NAMD, recipient of a 2002 Gordon Bell Award and a 2012 Sidney Fernbach Award, is a parallel molecular dynamics code designed for high-performance simulation of large biomolecular systems. Based on Charm++ parallel objects, NAMD scales to hundreds of cores for typical simulations and beyond 500,000 cores for the largest simulations. NAMD uses the popular molecular graphics program VMD for simulation setup and trajectory analysis, but is also file-compatible with AMBER, CHARMM, and X-PLOR. NAMD is distributed free of charge with source code. You can build NAMD yourself or download binaries for a wide variety of platforms. Our tutorials show you how to use NAMD and VMD for biomolecular modeling.

The 2005 reference paper Scalable molecular dynamics with NAMD has over 6,000 citations as of October 2016.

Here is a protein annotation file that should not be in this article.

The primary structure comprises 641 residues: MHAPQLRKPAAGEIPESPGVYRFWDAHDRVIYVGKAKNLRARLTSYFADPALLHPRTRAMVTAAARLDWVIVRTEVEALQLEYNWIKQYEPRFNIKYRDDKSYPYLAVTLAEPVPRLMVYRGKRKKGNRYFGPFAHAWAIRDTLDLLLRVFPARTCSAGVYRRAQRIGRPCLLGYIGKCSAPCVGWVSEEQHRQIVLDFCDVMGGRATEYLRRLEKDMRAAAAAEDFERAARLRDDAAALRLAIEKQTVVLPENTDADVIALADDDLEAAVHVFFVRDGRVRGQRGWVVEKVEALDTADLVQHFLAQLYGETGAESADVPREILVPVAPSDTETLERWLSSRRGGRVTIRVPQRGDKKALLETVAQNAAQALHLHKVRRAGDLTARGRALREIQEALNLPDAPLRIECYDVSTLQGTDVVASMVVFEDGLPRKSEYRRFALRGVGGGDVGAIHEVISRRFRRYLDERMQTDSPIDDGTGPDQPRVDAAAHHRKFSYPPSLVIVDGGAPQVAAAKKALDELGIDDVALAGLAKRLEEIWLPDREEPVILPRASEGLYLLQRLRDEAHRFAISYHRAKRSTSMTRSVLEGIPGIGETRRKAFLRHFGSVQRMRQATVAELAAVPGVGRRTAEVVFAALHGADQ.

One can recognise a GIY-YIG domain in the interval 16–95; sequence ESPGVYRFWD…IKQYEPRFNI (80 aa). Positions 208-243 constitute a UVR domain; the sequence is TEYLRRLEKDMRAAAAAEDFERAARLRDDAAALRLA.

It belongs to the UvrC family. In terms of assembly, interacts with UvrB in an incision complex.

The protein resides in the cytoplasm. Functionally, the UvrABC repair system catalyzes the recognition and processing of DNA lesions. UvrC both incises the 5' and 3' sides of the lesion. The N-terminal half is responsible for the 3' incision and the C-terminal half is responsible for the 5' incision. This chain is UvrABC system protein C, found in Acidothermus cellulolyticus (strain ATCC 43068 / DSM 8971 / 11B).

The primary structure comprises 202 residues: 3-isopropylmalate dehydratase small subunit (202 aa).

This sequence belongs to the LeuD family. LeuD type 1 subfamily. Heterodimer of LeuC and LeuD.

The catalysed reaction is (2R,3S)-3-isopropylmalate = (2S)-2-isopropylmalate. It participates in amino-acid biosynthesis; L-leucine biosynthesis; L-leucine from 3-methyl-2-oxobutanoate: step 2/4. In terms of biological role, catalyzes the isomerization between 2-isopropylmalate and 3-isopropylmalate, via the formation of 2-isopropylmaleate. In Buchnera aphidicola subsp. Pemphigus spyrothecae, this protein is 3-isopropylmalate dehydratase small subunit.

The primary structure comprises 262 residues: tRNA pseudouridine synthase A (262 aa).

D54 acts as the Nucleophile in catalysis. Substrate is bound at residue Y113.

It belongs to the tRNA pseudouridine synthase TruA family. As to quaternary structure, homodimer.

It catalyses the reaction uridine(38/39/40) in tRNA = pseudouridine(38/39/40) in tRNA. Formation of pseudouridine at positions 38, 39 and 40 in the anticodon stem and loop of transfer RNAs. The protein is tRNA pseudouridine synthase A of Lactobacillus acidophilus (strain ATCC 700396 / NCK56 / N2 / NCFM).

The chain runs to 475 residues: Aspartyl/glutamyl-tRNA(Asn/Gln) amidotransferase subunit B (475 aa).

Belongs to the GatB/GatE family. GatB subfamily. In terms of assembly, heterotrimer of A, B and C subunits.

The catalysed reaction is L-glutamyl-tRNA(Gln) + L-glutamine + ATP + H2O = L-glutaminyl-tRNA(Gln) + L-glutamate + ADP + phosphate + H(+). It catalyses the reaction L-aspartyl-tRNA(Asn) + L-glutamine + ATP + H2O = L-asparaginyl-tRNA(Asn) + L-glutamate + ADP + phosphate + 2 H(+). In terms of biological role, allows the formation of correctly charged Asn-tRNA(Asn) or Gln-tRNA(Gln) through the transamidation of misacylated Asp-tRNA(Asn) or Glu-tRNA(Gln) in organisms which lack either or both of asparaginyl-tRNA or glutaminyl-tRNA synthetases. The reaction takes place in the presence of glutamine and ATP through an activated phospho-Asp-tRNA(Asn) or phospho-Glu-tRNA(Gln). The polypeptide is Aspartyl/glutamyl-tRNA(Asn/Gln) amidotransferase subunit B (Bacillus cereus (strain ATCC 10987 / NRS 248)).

Wit, grit and a supercomputer yield chemical structure of HIV capsid (article referring to NAMD simulations on Blue Waters reported in Zhao et al., Nature, 497:643-646, 2013.)

Rapid parameterization of small molecules using the force field toolkit, JCC, 2013.

HPCwire Editors' Choice Award: Best use of HPC in life sciences

NAMD Powers Molecules by Theodore Gray App for iPhone and iPad

Multilevel Summation Method for Electrostatic Force Evaluation, JCTC, 2014.

QwikMD - integrative molecular dynamics toolkit for novices and experts, Scientific Reports, 2016.

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Other Spotlights 

Spotlight: Modeling a Crucial Membrane Channel (Feb 2007)

image size: 311.9KB
made with VMD and Tachyon